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Member Research & Reports

Member Research & Reports

South Carolina: Eberth Leads Study Assessing Geographic Availability of Low-dose Computed Tomography

A team of researchers led by epidemiology and biostatistics associate professor Dr. Jan Eberth (University of South Carolina, Arnold School of Public Health) has completed a study, published in Preventing Chronic Diseases, that assessed the availability of low-dose computed tomography (LDCT) for lung cancer screenings in the United States. In conjunction, they examined lung cancer mortality rates across geographic regions as well as the spatial proximity of high-risk populations to screening centers.

[Photo: Dr. Jan Eberth]

Although cancer death rates have decreased for lung, breast, prostate and colorectal cancers, lung cancer remains the leading cause of cancer-related death among U.S. men and women. Close to a quarter million people are diagnosed annually in the United States, with most diagnoses made at a late stage when the cancer is more difficult to treat.

Efforts to combat lung cancer have included the federally-sponsored National Lung Screening Trial, which demonstrated that screening high-risk populations (i.e., older adults with a smoking history) with LDCT each year can reduce lung cancer deaths by up to 20 percent. In 2013, the U.S. Preventive Services Task Force endorsed LDCT lung cancer screening for high-risk persons, which led to changes in reimbursement policies among insurers. The following year, amendments to coverage and billing codes were enacted by the Centers for Medicare & Medicaid Services.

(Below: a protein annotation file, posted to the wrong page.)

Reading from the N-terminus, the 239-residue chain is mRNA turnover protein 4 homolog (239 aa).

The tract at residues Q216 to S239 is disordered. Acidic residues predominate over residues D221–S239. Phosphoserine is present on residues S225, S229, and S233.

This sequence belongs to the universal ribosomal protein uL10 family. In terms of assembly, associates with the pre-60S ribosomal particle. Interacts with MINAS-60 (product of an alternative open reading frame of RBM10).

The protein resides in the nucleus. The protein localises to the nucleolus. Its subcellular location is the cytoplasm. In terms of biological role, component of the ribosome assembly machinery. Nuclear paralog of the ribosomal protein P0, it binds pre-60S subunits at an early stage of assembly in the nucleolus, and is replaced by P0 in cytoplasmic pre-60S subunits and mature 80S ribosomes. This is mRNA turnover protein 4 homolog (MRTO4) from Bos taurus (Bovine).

Since these new recommendations were announced, researchers like Dr. Eberth have been working to determine whether and how much these changes have impacted patient and provider screening behaviors. For example, data from the 2015 National Health Interview Survey showed that just 4 percent of persons at high-risk for lung cancer had been screened in the last year.

In another 2015 study, Dr. Eberth and collaborators assessed family physicians’ knowledge of and attitudes toward LDCT lung cancer screening, concluding that these clinicians may have inaccurate knowledge about the new lung cancer screening recommendations. Dr. Eberth’s research on perceptions and practices of LDCT screening among physicians revealed that physicians identify LDCT as an appropriate tool for screening high-risk patients yet perceive a variety of barriers (e.g., prior authorization requirements, lack of insurance coverage, insurance denials) to engage in LDCT screening discussions with patients and making subsequent referrals.

“Our goal with this most recent study was to assess the landscape of LDCT screening in the United States,” says Dr. Eberth, who is also the director of the Rural and Minority Health Research Center. “We need to determine the availability of screening to identify regions for possible program expansion.”

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